Profiling Performance

knitr::opts_chunk$set( collapse = TRUE, comment = "#>" )

In order to continuously monitor the performance of ggplot2 the following piece of code is used to generate a profile and inspect it:

library(ggplot2) library(profvis) p <- ggplot(mtcars, aes(x = mpg, y = disp)) + geom_point() + facet_grid(gear ~ cyl) profile <- profvis(for (i in seq_len(100)) ggplotGrob(p)) profile
saveRDS(profile, file.path('profilings', paste0(packageVersion('ggplot2'), '.rds')))

In general, a minimal plot is used so that profiles are focused on low-level, general code, rather than implementations of specific geoms. This might be expanded at the point where improving performance of specific geoms becomes a focus. Further, the profile focuses on the steps up until a final gtable have been constructed. Any performance problems in rendering is likely due to grid and the device, more than ggplot2.

Profiles for old version are kept for reference and can be accessed at the github repository. Care should be taken in not comparing profiles across versions, as changes to code outside of ggplot2 can have profound effect on the results. Thus, the intend of profiling is to identify bottlenecks in the implementation that are ripe for improvement, more then to quantify improvements to performance over time.

Performance focused changes across versions

To keep track of changes focused on improving the performance of gtable they are summarised below:

vr packageVersion('ggplot2')

  • Caching of calls to grid::descentDetails() The absolute biggest offender was the construction of titles. In recent versions this has included calls to grid::descentDetails() to ensure that they are aligned across plots, but this is quite heavy. These calls are now cached so they only have to be calculated once per font setting.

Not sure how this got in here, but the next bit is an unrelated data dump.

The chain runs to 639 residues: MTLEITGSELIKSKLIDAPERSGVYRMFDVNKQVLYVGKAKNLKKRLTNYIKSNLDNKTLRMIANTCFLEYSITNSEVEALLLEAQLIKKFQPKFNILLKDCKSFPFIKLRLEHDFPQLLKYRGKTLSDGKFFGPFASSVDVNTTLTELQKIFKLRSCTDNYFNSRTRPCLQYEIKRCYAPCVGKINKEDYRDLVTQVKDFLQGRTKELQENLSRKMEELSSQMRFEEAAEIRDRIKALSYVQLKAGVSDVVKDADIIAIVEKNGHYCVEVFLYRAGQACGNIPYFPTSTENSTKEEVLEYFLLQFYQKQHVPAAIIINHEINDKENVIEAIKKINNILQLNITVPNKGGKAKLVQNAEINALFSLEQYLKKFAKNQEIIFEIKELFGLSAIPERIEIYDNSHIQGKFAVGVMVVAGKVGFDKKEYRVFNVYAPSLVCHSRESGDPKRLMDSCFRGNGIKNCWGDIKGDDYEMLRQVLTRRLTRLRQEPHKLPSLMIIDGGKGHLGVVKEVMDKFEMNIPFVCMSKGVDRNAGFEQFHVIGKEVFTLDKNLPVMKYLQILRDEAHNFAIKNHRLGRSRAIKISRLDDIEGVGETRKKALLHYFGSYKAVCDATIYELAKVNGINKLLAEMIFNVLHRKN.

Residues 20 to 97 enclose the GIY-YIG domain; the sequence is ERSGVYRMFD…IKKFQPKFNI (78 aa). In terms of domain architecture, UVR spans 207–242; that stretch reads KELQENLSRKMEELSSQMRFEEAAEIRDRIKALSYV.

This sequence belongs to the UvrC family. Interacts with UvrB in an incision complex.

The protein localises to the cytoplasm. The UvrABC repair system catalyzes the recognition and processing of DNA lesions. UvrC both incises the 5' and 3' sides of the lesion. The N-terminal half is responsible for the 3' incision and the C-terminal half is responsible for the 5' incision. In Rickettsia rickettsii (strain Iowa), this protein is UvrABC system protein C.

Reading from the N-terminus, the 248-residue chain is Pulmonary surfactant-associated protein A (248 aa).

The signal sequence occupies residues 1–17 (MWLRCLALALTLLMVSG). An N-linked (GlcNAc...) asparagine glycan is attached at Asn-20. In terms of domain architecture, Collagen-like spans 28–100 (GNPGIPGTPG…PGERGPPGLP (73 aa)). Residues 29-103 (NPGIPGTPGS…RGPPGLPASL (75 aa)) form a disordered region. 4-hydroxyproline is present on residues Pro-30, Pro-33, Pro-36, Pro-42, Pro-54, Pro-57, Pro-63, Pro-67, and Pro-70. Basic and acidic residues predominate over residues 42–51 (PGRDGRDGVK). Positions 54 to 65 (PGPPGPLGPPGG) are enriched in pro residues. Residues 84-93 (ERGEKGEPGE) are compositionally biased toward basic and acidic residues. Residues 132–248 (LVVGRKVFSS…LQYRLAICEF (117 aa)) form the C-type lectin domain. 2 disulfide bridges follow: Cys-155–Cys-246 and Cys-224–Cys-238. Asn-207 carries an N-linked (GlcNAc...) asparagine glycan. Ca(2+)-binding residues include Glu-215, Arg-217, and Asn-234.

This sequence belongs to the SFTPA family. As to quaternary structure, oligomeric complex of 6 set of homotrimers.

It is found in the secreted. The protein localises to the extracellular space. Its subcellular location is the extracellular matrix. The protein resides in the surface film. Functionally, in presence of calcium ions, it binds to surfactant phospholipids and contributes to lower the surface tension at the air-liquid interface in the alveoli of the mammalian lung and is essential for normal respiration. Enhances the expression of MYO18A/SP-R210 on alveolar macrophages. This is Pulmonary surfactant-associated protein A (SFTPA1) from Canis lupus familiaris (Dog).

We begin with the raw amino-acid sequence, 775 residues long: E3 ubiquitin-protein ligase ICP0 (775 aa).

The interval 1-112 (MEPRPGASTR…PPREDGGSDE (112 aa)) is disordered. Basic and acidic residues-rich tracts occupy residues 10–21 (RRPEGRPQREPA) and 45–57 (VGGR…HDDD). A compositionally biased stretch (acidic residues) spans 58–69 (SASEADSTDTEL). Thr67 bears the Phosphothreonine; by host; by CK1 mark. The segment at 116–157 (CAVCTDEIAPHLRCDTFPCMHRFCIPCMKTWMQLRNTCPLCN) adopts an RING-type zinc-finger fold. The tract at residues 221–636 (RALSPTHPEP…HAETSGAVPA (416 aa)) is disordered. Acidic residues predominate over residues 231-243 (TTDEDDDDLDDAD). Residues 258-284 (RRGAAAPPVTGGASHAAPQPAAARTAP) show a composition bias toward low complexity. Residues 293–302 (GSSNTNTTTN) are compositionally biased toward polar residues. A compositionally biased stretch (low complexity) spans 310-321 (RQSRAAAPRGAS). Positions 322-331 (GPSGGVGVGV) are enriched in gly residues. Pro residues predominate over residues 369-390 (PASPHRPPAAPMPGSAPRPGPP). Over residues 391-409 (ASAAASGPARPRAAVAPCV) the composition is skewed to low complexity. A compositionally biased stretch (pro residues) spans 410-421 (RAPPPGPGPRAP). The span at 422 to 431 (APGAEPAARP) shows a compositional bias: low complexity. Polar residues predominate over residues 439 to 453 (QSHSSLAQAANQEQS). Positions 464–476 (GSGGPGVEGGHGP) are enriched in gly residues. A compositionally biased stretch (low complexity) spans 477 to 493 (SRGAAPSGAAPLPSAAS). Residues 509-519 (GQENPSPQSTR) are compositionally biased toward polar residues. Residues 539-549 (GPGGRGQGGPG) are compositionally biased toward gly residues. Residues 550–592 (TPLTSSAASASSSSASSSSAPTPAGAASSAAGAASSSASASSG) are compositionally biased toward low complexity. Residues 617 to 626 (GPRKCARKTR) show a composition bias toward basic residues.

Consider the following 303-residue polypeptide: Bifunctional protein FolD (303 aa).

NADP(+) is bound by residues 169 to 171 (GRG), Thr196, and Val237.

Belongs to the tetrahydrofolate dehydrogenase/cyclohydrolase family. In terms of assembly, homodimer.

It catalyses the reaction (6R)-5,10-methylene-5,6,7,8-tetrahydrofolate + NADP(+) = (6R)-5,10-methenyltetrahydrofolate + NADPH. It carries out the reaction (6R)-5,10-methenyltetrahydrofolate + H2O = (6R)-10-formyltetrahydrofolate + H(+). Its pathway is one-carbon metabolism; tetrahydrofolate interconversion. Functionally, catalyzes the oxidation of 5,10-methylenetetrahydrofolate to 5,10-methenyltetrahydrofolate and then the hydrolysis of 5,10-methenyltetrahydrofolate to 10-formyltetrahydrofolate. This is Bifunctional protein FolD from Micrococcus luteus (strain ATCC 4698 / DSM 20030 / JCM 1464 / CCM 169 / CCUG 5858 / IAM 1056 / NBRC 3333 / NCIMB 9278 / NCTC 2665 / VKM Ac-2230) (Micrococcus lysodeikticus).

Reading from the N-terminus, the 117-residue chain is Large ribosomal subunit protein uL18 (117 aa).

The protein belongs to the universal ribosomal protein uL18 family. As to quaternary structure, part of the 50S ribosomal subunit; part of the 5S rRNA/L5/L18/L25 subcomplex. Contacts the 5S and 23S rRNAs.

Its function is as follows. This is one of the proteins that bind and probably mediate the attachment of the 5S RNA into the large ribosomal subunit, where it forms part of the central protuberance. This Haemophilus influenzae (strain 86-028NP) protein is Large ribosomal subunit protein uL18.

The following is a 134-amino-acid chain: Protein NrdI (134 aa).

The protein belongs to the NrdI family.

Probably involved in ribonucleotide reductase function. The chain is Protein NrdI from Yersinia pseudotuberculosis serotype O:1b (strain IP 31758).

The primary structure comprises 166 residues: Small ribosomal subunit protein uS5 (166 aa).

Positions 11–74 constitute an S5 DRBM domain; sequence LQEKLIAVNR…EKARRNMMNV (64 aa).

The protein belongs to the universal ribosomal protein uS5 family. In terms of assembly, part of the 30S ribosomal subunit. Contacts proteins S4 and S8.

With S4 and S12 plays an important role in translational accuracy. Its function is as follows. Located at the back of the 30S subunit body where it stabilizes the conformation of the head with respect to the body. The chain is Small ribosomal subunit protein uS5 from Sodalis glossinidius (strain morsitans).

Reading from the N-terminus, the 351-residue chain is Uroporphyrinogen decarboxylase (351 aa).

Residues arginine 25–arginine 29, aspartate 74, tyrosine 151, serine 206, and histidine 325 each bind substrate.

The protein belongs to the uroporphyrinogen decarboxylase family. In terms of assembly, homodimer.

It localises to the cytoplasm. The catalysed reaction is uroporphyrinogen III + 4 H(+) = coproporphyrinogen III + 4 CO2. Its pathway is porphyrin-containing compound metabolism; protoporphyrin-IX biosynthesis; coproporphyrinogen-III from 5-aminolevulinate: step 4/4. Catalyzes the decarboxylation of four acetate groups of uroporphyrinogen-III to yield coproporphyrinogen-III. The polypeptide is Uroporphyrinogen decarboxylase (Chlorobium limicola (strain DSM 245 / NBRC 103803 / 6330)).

• Use a performant data.frame constructor throughout the codebase The data.frame() function carries a lot of overhead in order to sanitize and check the input. This is generally not needed if you are sure about the input and will just lead to slower code. The data.frame() call is now only used when dealing with output from other packages where the extra safety is a benefit.
  • Use a performant alternative to utils::modifyList modifyList() is a nice convenience function but carries a lot of overhead. It was mainly used in the plot element constructions where it slowed down the application of theme settings. A more performant version has been added and used throughout.
  • Speed up position transformation The transform_position helper was unreasonably slow due to the slowness of getting and assigning columns in data.frame. The input is now treated as a list during transformation.